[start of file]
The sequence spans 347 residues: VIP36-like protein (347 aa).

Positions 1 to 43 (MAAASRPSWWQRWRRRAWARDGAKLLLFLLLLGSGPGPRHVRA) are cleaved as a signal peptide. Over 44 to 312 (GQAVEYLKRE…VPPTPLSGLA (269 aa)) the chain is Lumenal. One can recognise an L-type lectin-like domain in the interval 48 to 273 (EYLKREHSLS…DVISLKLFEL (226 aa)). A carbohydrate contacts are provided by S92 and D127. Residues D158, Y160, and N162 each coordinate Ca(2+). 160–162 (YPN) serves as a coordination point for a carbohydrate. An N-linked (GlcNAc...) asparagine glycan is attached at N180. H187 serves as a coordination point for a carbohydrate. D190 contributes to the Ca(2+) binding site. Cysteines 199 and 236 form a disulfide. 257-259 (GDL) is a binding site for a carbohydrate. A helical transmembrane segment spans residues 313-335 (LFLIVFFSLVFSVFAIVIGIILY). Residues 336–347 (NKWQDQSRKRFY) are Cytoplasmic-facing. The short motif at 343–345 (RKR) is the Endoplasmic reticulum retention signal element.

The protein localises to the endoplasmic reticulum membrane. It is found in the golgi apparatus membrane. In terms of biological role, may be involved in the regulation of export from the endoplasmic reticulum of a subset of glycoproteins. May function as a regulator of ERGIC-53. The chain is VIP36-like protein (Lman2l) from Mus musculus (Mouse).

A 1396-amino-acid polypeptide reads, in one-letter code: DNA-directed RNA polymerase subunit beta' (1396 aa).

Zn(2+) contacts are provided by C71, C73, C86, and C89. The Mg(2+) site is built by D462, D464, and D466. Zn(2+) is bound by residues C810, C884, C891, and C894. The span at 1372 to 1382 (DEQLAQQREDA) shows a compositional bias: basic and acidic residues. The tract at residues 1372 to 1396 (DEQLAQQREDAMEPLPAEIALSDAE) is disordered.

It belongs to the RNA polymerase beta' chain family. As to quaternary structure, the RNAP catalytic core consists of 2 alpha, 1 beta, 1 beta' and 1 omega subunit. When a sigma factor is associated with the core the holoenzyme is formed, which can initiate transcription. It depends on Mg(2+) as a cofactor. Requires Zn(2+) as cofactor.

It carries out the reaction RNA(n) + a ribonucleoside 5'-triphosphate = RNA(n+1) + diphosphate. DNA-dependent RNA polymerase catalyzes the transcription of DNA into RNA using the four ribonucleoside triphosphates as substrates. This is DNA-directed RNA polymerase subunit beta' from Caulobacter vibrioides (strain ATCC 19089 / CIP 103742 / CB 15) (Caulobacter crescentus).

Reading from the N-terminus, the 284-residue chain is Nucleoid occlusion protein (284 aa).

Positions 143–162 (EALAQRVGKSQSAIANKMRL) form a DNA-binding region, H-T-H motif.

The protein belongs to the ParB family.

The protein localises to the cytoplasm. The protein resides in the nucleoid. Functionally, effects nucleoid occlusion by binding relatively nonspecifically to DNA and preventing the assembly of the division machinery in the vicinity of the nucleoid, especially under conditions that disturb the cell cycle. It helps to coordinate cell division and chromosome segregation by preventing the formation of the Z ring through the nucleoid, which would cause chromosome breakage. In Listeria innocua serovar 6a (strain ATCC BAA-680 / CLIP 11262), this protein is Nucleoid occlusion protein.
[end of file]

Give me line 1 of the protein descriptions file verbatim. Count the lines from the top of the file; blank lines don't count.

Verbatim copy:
The sequence spans 347 residues: VIP36-like protein (347 aa).